Breast Cancer Prevention

You can’t prevent breast cancer with absolute certainty. However, certain medical measures and lifestyle changes may reduce your risk. Simple lifestyle changes can help minimize your risk of developing breast cancer, while those at very high risk–often indicated by a family history of breast cancer–may opt for more extreme measures, including medications or preventative surgery.

Lifestyle Changes for Breast Cancer Prevention

A healthy lifestyle can help you ensure you’re doing everything you can to prevent breast cancer. The following can help you reduce your risk:

  • Avoid alcohol. According to the American Cancer Society (2010), moderate alcohol consumption (three to 14 drinks per week) slightly increases the risk of breast cancer. Having the equivalent of two drinks per day raises your risk by 21 percent.
  • Avoid hormone supplementation. Estrogen and progestin supplements, which alleviate the symptoms of menopause in some women, increase the risk of developing breast cancer. Avoid these if you’re worried about your risk of breast cancer, or talk to your doctor.
  • Exercise regularly. Though researchers aren’t sure why, women who get regular, vigorous exercise seem well protected against breast cancer. This is particularly true of post-menopausal women. Ideally, you should exercise 45 to 60 minutes, five days per week, but even more moderate exercise is beneficial.
  • Quit smoking. Though no definitive link between breast cancer and smoking tobacco products exists, avoid smoking. It depresses the immune system, which is a general risk factor for all cancers.
  • Stay slim. Obesity raises your risk of developing breast cancer after menopause, but not before it. In a study reported by the American Cancer Society (2010), a postmenopausal loss of at least 22 pounds decreased the risk of developing breast cancer by 57 percent.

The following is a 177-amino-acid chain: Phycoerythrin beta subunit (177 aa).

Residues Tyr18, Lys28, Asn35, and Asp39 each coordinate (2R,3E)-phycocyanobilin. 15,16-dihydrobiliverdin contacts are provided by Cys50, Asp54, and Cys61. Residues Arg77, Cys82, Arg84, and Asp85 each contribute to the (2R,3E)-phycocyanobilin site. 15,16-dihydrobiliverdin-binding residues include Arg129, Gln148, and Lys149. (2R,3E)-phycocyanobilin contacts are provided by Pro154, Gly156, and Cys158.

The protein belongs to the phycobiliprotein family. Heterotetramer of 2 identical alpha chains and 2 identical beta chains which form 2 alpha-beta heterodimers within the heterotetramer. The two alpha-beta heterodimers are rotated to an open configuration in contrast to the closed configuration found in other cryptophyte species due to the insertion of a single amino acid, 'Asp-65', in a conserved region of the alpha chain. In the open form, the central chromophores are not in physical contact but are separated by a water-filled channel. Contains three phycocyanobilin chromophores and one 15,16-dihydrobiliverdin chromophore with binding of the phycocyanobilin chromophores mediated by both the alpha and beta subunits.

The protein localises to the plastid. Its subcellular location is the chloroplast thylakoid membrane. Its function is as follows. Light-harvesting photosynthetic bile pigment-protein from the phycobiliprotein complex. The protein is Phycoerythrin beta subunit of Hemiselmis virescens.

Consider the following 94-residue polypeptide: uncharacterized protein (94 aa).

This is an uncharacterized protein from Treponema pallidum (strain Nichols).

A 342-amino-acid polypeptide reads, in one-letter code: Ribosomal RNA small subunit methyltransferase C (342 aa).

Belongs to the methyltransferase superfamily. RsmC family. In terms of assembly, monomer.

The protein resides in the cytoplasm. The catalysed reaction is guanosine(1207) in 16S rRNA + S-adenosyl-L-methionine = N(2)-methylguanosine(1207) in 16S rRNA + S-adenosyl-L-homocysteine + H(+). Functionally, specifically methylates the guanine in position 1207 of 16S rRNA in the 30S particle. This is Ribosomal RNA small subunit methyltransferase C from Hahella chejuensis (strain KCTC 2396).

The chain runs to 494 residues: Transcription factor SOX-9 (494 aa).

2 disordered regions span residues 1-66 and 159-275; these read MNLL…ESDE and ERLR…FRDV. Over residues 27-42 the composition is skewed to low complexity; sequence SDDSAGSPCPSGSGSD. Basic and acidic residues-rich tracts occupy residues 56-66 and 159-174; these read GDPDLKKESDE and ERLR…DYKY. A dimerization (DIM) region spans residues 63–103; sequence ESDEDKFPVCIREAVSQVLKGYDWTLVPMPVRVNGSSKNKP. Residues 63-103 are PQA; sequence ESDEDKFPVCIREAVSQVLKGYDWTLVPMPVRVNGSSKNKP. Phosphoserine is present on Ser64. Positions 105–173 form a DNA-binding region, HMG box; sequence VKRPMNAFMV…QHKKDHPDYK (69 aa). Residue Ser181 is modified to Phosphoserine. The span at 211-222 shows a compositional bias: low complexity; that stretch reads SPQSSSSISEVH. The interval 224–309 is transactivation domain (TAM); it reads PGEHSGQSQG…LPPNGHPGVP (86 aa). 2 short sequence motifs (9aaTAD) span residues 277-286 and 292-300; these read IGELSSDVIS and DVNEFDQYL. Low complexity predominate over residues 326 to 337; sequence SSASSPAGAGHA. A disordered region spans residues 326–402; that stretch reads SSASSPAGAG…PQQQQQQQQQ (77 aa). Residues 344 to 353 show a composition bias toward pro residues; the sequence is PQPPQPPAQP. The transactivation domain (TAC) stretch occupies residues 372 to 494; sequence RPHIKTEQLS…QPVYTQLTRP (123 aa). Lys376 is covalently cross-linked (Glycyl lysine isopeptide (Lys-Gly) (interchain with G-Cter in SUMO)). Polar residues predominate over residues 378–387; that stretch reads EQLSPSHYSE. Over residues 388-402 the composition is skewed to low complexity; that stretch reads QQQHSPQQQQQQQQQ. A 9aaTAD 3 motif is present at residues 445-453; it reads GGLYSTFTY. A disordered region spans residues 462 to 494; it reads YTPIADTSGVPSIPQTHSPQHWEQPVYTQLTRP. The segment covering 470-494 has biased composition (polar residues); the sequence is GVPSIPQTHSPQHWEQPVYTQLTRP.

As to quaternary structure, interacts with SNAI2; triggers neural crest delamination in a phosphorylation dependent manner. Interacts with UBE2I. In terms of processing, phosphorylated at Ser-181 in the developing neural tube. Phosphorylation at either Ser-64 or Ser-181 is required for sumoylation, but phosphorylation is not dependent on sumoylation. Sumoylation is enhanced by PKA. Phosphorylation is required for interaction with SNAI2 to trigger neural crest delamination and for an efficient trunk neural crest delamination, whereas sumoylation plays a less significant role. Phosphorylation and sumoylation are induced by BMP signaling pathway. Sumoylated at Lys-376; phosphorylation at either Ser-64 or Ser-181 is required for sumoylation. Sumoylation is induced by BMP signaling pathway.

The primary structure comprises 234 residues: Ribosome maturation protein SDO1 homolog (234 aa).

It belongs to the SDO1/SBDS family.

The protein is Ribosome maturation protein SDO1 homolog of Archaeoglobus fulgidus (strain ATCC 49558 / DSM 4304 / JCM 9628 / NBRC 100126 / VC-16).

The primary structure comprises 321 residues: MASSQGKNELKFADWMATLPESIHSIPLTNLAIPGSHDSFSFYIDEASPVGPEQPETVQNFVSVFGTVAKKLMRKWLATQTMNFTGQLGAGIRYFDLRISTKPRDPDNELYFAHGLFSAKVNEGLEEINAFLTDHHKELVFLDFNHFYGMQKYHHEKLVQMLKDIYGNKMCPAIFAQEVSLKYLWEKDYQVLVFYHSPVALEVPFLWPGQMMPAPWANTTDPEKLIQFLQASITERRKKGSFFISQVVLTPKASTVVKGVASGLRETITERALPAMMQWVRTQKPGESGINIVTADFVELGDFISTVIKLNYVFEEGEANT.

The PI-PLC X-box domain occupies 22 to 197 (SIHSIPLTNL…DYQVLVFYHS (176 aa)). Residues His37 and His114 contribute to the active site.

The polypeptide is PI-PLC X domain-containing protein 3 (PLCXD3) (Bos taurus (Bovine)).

Medical Prevention of Breast Cancer

If genetic testing or family history reveals that you’re at very high risk for breast cancer, you can take some extreme breast cancer prevention measures, including:

  • Medications: The drugs tamoxifen and raloxifene reduce the risk of breast cancer. Your doctor will determine if your risk justifies taking these medications.
  • Prophylactic surgery: The most extreme measure by far, prophylactic surgery involves a single or double breast mastectomy, which is an operation that removes one or both of the breasts.

Some breast tissue will inevitably remain after a mastectomy, though, so while your risk of developing breast cancer will be dramatically reduced, it won’t be completely eliminated.

Screening for Breast Cancer

Until 2009, the U.S. government recommended that women receive an annual mammogram starting at age 40. However, analysis of health statistics convinced the government to relax those standards. Now, the official recommendation is that women over 50 get a mammogram every two years. Additionally, mammograms have been shown to be ineffective in women over 75 years old.

Regardless of the official government stance, some independent institutions, such as the Mayo Clinic, still recommend and carry out more aggressive screening practices. Performing regular self-exams for tumors in breast tissue can be beneficial at any age, particularly if you’re at risk.

Resources

American Cancer Society. (2010). Breast cancer facts and figures 2009-2010. Retrieved October 13, 2010, from http://www.cancer.org/acs/groups/content/@nho/documents/document/f861009final90809pdf.pdf

Mayo Clinic. (2010). Mammogram. Retrieved October 13, 2010, from http://www.mayoclinic.com/health/mammogram-guidelines/AN02052